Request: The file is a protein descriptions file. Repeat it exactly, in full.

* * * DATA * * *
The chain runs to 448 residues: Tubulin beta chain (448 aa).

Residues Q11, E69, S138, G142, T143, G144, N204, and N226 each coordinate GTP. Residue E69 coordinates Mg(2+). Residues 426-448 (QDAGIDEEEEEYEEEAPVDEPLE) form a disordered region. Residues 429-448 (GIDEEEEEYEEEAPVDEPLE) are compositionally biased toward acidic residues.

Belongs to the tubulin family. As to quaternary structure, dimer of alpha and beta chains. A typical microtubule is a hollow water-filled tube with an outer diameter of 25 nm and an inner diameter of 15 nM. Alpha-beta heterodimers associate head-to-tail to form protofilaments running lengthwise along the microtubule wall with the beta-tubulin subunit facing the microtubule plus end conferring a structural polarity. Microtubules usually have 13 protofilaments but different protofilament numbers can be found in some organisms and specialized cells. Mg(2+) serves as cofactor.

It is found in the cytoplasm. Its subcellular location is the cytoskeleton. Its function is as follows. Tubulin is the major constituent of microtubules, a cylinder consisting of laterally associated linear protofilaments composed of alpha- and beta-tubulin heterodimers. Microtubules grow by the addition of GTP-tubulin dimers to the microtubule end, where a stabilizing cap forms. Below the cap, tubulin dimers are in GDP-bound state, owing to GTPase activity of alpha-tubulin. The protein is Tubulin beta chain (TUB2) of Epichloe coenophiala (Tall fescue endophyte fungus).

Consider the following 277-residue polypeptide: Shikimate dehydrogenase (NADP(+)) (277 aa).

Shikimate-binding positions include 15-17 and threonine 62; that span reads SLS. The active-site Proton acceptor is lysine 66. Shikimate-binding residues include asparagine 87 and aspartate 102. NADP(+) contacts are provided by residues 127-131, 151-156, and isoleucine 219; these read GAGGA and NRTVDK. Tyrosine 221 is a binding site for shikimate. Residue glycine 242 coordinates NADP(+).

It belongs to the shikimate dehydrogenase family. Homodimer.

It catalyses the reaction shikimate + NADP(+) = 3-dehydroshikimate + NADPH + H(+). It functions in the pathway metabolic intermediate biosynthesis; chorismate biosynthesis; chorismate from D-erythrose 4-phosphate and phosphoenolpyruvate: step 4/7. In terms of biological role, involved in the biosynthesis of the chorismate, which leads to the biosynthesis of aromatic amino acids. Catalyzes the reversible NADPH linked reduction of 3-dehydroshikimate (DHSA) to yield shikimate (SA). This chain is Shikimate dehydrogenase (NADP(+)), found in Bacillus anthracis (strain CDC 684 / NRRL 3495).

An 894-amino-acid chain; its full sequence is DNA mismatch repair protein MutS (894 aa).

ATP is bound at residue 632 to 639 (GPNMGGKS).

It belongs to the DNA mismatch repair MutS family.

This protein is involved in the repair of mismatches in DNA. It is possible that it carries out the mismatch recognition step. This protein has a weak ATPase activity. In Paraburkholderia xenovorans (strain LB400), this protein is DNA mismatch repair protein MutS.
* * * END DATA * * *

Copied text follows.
The chain runs to 448 residues: Tubulin beta chain (448 aa).

Residues Q11, E69, S138, G142, T143, G144, N204, and N226 each coordinate GTP. Residue E69 coordinates Mg(2+). Residues 426-448 (QDAGIDEEEEEYEEEAPVDEPLE) form a disordered region. Residues 429-448 (GIDEEEEEYEEEAPVDEPLE) are compositionally biased toward acidic residues.

Belongs to the tubulin family. As to quaternary structure, dimer of alpha and beta chains. A typical microtubule is a hollow water-filled tube with an outer diameter of 25 nm and an inner diameter of 15 nM. Alpha-beta heterodimers associate head-to-tail to form protofilaments running lengthwise along the microtubule wall with the beta-tubulin subunit facing the microtubule plus end conferring a structural polarity. Microtubules usually have 13 protofilaments but different protofilament numbers can be found in some organisms and specialized cells. Mg(2+) serves as cofactor.

It is found in the cytoplasm. Its subcellular location is the cytoskeleton. Its function is as follows. Tubulin is the major constituent of microtubules, a cylinder consisting of laterally associated linear protofilaments composed of alpha- and beta-tubulin heterodimers. Microtubules grow by the addition of GTP-tubulin dimers to the microtubule end, where a stabilizing cap forms. Below the cap, tubulin dimers are in GDP-bound state, owing to GTPase activity of alpha-tubulin. The protein is Tubulin beta chain (TUB2) of Epichloe coenophiala (Tall fescue endophyte fungus).

Consider the following 277-residue polypeptide: Shikimate dehydrogenase (NADP(+)) (277 aa).

Shikimate-binding positions include 15-17 and threonine 62; that span reads SLS. The active-site Proton acceptor is lysine 66. Shikimate-binding residues include asparagine 87 and aspartate 102. NADP(+) contacts are provided by residues 127-131, 151-156, and isoleucine 219; these read GAGGA and NRTVDK. Tyrosine 221 is a binding site for shikimate. Residue glycine 242 coordinates NADP(+).

It belongs to the shikimate dehydrogenase family. Homodimer.

It catalyses the reaction shikimate + NADP(+) = 3-dehydroshikimate + NADPH + H(+). It functions in the pathway metabolic intermediate biosynthesis; chorismate biosynthesis; chorismate from D-erythrose 4-phosphate and phosphoenolpyruvate: step 4/7. In terms of biological role, involved in the biosynthesis of the chorismate, which leads to the biosynthesis of aromatic amino acids. Catalyzes the reversible NADPH linked reduction of 3-dehydroshikimate (DHSA) to yield shikimate (SA). This chain is Shikimate dehydrogenase (NADP(+)), found in Bacillus anthracis (strain CDC 684 / NRRL 3495).

An 894-amino-acid chain; its full sequence is DNA mismatch repair protein MutS (894 aa).

ATP is bound at residue 632 to 639 (GPNMGGKS).

It belongs to the DNA mismatch repair MutS family.

This protein is involved in the repair of mismatches in DNA. It is possible that it carries out the mismatch recognition step. This protein has a weak ATPase activity. In Paraburkholderia xenovorans (strain LB400), this protein is DNA mismatch repair protein MutS.